2020 Legislative Session Summary

Florida Legislature Takes Steps to Keep Florida’s Momentum Going

Lowers Cost of Living, Reduces Cost of Doing Business, Prepares for Future Growth, Protects Florida’s Constitution and Prepares for Virus’ Impact

As we work to grow Florida’s economy from the 17th largest in the world to the 10th, the Florida Chamber is uniting business for good around the Florida 2030 blueprint – Florida’s next strategic plan. Governor Ron DeSantis and the Florida Legislature took steps during the 2020 Legislative Session to keep Florida’s momentum going.

Lawmakers passed 12 Florida Chamber-backed bills that lower the cost of living, reduce the cost of doing business, prepare for future growth, and protect Florida’s Constitution.

The Florida Chamber’s 2020 Jobs Agenda was supported by hundreds of local chamber members traveling to Tallahassee to meet with their lawmakers, and 144 separate Florida Chamber testimonials before House and Senate committees – all backed by a lobbying and public affairs team of 30 strong.

The Florida Chamber was also instrumental in defeating 23 bills bad for business, including bills that would insert government between employers and employees with all sorts of new employer mandates and create new lines of lawsuits – making Florida’s poor legal climate even worse.

The 60-day legislative session was extended by one-week, in part due to the economic uncertainty surrounding the coronavirus which caused a delay in finalizing the $93.2 billion state budget. Lawmakers filed 3,578 bills, and passed 210.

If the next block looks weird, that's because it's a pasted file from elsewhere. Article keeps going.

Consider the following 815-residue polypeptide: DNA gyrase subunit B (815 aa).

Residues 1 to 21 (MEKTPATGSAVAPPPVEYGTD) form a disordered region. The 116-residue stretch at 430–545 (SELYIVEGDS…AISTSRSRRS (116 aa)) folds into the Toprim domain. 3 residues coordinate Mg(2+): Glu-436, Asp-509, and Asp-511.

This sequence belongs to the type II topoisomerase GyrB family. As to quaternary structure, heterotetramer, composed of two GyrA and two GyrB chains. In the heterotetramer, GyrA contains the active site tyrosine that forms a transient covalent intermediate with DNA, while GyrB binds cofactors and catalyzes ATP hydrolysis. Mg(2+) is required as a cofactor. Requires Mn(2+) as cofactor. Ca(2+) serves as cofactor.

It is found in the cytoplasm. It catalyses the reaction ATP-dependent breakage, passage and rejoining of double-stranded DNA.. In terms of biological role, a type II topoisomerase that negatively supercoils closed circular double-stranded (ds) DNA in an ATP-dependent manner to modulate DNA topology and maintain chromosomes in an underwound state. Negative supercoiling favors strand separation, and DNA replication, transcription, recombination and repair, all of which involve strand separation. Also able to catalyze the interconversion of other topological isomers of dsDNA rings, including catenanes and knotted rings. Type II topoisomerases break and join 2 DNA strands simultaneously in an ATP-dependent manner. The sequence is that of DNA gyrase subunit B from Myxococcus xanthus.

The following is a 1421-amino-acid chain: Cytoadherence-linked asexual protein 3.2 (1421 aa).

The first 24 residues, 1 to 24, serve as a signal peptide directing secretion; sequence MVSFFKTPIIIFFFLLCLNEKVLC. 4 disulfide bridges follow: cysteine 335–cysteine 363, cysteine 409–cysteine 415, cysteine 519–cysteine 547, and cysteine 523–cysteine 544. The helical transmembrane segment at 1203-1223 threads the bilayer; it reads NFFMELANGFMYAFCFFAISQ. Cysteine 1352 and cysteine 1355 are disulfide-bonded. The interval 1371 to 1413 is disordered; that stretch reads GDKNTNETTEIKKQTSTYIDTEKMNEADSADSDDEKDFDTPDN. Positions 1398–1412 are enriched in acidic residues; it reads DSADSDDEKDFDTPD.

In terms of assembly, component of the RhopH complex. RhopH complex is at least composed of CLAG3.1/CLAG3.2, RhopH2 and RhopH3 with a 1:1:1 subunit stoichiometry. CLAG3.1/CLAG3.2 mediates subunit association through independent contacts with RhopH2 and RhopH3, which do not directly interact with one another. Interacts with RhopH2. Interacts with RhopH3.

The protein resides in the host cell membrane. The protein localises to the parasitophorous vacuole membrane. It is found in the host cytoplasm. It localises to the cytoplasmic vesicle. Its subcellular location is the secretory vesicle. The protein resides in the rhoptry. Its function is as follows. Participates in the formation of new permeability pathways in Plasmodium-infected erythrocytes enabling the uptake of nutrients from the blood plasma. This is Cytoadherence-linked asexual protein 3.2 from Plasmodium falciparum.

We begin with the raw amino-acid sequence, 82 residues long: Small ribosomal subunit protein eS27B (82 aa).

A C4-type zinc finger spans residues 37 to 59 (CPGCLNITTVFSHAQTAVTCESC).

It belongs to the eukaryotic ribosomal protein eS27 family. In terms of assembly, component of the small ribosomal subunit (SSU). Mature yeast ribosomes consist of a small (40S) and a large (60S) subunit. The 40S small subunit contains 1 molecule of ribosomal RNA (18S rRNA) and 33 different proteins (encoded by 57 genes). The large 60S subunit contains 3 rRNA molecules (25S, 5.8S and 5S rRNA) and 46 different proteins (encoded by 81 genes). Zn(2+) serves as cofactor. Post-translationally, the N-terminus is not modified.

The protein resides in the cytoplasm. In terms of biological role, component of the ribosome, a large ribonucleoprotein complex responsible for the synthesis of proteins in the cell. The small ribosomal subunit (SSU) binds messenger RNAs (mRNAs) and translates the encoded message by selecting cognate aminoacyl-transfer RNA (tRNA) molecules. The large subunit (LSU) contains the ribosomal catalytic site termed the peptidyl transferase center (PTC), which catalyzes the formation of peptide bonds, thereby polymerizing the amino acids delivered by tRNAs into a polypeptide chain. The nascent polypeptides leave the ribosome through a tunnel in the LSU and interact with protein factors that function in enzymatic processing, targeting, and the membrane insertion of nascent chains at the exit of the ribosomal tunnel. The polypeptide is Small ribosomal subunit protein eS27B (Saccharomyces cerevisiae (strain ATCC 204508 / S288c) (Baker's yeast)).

Chief among Florida Chamber-backed legislation that passed this session are bills that:
• Strengthened Florida’s school choice options to serve even more students,
• Increased access to healthcare by expanding scope of practice for advanced registered nurse practitioners,
• Invested in Florida’s economic development and tourism marketing programs,
• Protected the environment with long-term water quality investments,
• Ensured Florida remains the Sunshine State, not the ‘melanoma state,’ by preempting scientifically dubious local bans on proven sunscreens,
• Protected Florida’s Constitution from special interests buying their way onto Florida’s ballot, and
• Invested in Florida’s rural communities with cost-effective economic development efforts.
Meanwhile, not all lawmakers were trying to make Florida more competitive. Some in the legislature tried to create a patchwork of regulations increasing costs on businesses, families and consumers. Additionally, there were a host of attempted mandates on job creators, including misguided wage and employment condition mandates.

And throughout session, the Florida Chamber took on attacks from those that want to make Florida less competitive, including government unions, billboard trial lawyers and fringe environmental groups seeking to give the same legal rights you enjoy as a citizen to their local river or lake.

Moving Forward

The Florida Chamber will soon release its Legislative Report Card – a comprehensive report based on over 4,000 individual votes on the Florida Chamber’s 2020 Jobs Agenda. Click here to read the complete Florida Chamber 2020 Legislative Summary.

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